The paper is organised as follows. After introducing some preliminaries in the next section, we introduce our reversible operational semantics in Section 3. Then, Section 4 presents the design of a reversible debugger based on the previous semantics. Finally, Section 5 compares our approach with some related work and Section 6 concludes and points out some directions for further research.
In this section, we briefly recall some basic notions from logic programming (see, e.g., [Llo87, Apt97] for more details).
In this work, we consider a first-order language with a fixed vocabulary of predicate symbols, function symbols, and variables denoted by , and , respectively, with and . Every element of has an arity which is the number of its arguments. We write (resp. ) to denote that (resp. ) is an element of (resp. ) whose arity is . A constant symbol is an element of whose arity is 0. We let denote the set of terms constructed using symbols from and variables from .
An atom has the form with and for . A query is a finite conjunction of atoms which is denoted by a sequence of the form , where the empty query is denoted by . A clause has the form , where (the head) and (the body) are atoms, (thus we only consider definite logic programs, i.e., logic programs without negated atoms in the body of the clauses). Clauses with an empty body, , are called facts, and are typically denoted by . In the following, atoms are ranged over by while queries (possibly empty sequences of atoms) are ranged over by
denotes the set of variables in the syntactic object (i.e., can be a term, an atom, a query, or a clause). A syntactic object is ground if . In this work, we only consider finite ground terms.
Substitutions and their operations are defined as usual; they are typically denoted by (finite) sets of bindings like, e.g., . We let denote the identity substitution. Substitutions are ranged over by In particular, the set is called the domain of a substitution . Composition of substitutions is denoted by juxtaposition, i.e., denotes a substitution such that for all . We follow a postfix notation for substitution application: given a syntactic object and a substitution the application is denoted by . The restriction of a substitution to a set of variables is defined as follows: if and otherwise. We say that if .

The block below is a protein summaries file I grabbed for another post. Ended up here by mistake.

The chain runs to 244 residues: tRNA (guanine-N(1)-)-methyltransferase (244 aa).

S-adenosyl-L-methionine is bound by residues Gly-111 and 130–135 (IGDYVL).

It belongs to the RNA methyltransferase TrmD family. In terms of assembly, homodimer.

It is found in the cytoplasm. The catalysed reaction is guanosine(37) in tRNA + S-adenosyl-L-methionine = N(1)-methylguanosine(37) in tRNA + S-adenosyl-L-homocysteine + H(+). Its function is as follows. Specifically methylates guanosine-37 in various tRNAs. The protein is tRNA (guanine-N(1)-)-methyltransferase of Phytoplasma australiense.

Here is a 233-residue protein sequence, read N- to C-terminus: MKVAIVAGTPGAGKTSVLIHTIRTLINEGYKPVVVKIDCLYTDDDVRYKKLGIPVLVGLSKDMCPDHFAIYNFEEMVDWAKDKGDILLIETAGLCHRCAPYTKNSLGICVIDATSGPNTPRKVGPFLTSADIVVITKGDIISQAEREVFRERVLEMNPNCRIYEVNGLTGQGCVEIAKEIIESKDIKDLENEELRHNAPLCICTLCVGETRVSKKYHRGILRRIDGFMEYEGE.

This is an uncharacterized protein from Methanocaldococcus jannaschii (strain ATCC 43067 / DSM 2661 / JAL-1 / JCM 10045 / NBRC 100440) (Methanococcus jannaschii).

A syntactic object is more general than a syntactic object , denoted , if there exists a substitution such that . A variable renaming is a substitution that is a bijection on . Two syntactic objects and are variants (or equal up to variable renaming), denoted , if for some variable renaming . A substitution is a unifier of two syntactic objects and iff ; furthermore, is the most general unifier of and , denoted by if, for every other unifier of and , we have that .
A logic program is a finite sequence of clauses. Given a program , we say that is an SLD resolution step111In this paper, we only consider Prolog’s computation rule, so that the selected atom in a query is always the leftmost one. if is a renamed apart clause (i.e., with fresh variables) of program , in symbols, , and . The subscript will often be omitted when the program is clear from the context. An SLD derivation is a (finite or infinite) sequence of SLD resolution steps. As is common, denotes the reflexive and transitive closure of . In particular, we denote by a derivation